Assoc Prof Tov: The COVID-19 pandemic drew more attention to the importance of mental health in the ASEAN region in general. This has led to calls to strengthen support for mental health services and more cooperation across the region on sharing information and best practices. So far the discussion has focused on providing support to those who are living with mental illness – and rightfully so. However, promoting well-being (a United Nations Sustainable Development Goal) requires more than preventing or mitigating depression, anxiety, and other psychological symptoms. It also entails providing opportunities for people to live happy and fulfilling lives–moving past a focus on ill-being to positive well-being.

Singapore’s Health Promotion Board has developed an index called the Singapore Mental Well-Being Scale that has been included in the annual National Population Health Survey. It measures culturally important aspects of well-being such as social connectedness and resilience. This was a great development and shows that there is growing awareness of the importance of measuring and monitoring well-being in Singapore.

This scale focuses on how people feel about their life in general. However, because well-being can change in response to the things going on in our lives, it is also important to measure well-being in the short term. For example, at the Centre for Research on Successful Ageing (ROSA), we measure older adults’ well-being on a monthly basis. This allows us to understand how ongoing policies and events are impacting the lives of older Singaporeans.

Q3: What are some misconceptions people have about the study of happiness?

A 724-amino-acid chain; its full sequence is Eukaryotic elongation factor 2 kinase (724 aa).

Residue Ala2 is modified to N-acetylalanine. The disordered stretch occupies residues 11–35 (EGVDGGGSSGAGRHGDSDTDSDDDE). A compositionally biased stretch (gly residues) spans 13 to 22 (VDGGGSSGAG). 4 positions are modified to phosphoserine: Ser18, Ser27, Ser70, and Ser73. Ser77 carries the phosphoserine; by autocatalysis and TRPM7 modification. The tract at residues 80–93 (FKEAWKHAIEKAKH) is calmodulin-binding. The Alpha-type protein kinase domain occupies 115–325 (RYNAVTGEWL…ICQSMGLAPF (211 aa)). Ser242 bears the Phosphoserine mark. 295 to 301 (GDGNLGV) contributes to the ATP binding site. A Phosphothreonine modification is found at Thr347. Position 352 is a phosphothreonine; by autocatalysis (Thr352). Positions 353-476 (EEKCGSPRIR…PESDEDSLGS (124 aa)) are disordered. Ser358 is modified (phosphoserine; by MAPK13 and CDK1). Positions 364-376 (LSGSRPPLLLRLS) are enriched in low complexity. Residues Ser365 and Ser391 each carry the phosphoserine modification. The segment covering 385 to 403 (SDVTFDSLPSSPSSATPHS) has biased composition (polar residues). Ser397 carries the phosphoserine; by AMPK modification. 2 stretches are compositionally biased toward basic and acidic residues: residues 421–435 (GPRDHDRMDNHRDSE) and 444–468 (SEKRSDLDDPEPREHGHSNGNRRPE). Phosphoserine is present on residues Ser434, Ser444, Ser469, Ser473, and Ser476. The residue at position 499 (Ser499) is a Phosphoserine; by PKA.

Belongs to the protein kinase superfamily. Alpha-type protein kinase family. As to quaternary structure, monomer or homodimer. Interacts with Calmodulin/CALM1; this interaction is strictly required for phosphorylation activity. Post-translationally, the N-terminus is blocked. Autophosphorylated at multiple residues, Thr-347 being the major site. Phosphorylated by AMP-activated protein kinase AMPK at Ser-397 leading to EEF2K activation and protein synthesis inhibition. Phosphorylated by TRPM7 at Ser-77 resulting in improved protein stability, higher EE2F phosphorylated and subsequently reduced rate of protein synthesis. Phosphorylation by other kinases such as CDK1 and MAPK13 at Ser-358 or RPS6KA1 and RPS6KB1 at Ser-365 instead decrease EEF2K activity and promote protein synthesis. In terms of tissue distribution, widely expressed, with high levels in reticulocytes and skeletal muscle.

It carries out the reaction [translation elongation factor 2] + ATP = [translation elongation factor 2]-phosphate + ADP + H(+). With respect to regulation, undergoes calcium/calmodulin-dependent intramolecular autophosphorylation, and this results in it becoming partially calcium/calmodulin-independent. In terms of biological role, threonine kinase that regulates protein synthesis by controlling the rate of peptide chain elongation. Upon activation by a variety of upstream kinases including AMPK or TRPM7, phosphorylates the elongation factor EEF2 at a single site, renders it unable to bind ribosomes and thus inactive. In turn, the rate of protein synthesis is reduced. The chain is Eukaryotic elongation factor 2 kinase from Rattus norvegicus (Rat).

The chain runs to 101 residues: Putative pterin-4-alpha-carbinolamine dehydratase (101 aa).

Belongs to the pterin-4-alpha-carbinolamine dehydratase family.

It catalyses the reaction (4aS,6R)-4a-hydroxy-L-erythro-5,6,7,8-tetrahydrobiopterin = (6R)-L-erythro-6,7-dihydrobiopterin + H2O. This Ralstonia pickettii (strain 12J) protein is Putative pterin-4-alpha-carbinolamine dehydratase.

Assoc Prof Tov: One misconception is that happiness is pointless to study because “happiness is fleeting” - it is going up and down all the time. If that is the case, then how could we use it as a basis for evaluating policy? Or why should we even use it as a basis for evaluating our own lives? But the science shows that there are stable differences in well-being. Some people consistently experience high levels of well-being and others consistently experience low levels. You could say that it is all genetics–and indeed, there are some genetic effects on happiness. But there are also large societal differences in well-being. People living in stable countries like Iceland are more satisfied with their lives than people living in less stable countries like Iraq or Syria. In some cases the differences are huge. People who become widowed, lose their jobs or suffer a severe injury often report levels of well-being that are lower than they were before the event. This tells us that people are generally reflecting on their circumstances when they report their well-being and that they are not making up their own feelings on a whim.